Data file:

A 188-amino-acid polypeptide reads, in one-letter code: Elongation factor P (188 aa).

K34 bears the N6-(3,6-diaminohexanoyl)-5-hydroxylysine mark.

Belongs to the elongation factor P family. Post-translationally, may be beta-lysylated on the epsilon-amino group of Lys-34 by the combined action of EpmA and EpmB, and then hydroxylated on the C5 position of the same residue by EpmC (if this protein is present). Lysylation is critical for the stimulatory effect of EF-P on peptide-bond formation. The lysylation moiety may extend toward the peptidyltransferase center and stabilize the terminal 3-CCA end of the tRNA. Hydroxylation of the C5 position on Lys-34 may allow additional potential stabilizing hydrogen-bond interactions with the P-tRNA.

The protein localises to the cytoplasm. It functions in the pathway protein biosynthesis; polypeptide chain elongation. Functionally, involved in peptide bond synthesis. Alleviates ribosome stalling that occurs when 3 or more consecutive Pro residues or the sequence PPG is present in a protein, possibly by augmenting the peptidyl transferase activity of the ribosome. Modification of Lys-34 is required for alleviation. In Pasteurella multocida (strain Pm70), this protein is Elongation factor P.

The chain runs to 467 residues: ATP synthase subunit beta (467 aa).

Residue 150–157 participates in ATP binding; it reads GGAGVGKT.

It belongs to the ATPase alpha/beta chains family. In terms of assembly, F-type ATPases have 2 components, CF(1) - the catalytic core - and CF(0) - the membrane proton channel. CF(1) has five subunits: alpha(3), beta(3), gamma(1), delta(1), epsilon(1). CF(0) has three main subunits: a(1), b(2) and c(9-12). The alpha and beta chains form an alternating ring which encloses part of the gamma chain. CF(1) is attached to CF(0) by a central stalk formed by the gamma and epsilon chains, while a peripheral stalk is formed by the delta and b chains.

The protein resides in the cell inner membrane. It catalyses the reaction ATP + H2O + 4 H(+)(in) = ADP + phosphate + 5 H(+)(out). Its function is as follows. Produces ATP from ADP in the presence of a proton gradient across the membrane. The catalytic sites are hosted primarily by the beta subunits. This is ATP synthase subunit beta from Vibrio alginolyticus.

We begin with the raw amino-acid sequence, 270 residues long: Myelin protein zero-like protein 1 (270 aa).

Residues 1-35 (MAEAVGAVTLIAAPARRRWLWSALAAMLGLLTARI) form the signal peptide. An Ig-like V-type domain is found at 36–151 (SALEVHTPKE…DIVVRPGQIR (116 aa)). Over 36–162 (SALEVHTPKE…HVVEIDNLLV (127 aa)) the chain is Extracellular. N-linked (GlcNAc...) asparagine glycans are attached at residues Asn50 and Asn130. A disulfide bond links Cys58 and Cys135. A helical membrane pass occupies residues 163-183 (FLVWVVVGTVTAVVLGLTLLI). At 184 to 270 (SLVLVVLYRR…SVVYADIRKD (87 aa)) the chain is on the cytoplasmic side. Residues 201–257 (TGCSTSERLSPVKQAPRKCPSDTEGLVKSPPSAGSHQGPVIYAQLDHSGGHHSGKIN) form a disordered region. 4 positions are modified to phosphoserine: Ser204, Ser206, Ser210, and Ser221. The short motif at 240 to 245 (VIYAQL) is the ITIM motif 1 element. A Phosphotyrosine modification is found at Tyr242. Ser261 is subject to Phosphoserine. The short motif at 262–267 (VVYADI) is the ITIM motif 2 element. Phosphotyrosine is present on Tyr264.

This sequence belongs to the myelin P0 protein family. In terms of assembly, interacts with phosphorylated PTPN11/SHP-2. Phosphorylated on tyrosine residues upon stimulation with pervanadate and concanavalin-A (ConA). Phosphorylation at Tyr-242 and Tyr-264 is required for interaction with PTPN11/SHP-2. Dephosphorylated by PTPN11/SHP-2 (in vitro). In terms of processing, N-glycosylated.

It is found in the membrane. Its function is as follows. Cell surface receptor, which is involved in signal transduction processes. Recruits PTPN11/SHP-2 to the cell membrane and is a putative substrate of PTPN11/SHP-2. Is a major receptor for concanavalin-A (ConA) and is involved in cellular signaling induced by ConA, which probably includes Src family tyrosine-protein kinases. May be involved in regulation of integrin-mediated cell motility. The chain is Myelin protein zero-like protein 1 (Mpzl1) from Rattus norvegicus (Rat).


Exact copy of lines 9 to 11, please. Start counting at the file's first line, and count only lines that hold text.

We begin with the raw amino-acid sequence, 270 residues long: Myelin protein zero-like protein 1 (270 aa).

Residues 1-35 (MAEAVGAVTLIAAPARRRWLWSALAAMLGLLTARI) form the signal peptide. An Ig-like V-type domain is found at 36–151 (SALEVHTPKE…DIVVRPGQIR (116 aa)). Over 36–162 (SALEVHTPKE…HVVEIDNLLV (127 aa)) the chain is Extracellular. N-linked (GlcNAc...) asparagine glycans are attached at residues Asn50 and Asn130. A disulfide bond links Cys58 and Cys135. A helical membrane pass occupies residues 163-183 (FLVWVVVGTVTAVVLGLTLLI). At 184 to 270 (SLVLVVLYRR…SVVYADIRKD (87 aa)) the chain is on the cytoplasmic side. Residues 201–257 (TGCSTSERLSPVKQAPRKCPSDTEGLVKSPPSAGSHQGPVIYAQLDHSGGHHSGKIN) form a disordered region. 4 positions are modified to phosphoserine: Ser204, Ser206, Ser210, and Ser221. The short motif at 240 to 245 (VIYAQL) is the ITIM motif 1 element. A Phosphotyrosine modification is found at Tyr242. Ser261 is subject to Phosphoserine. The short motif at 262–267 (VVYADI) is the ITIM motif 2 element. Phosphotyrosine is present on Tyr264.

This sequence belongs to the myelin P0 protein family. In terms of assembly, interacts with phosphorylated PTPN11/SHP-2. Phosphorylated on tyrosine residues upon stimulation with pervanadate and concanavalin-A (ConA). Phosphorylation at Tyr-242 and Tyr-264 is required for interaction with PTPN11/SHP-2. Dephosphorylated by PTPN11/SHP-2 (in vitro). In terms of processing, N-glycosylated.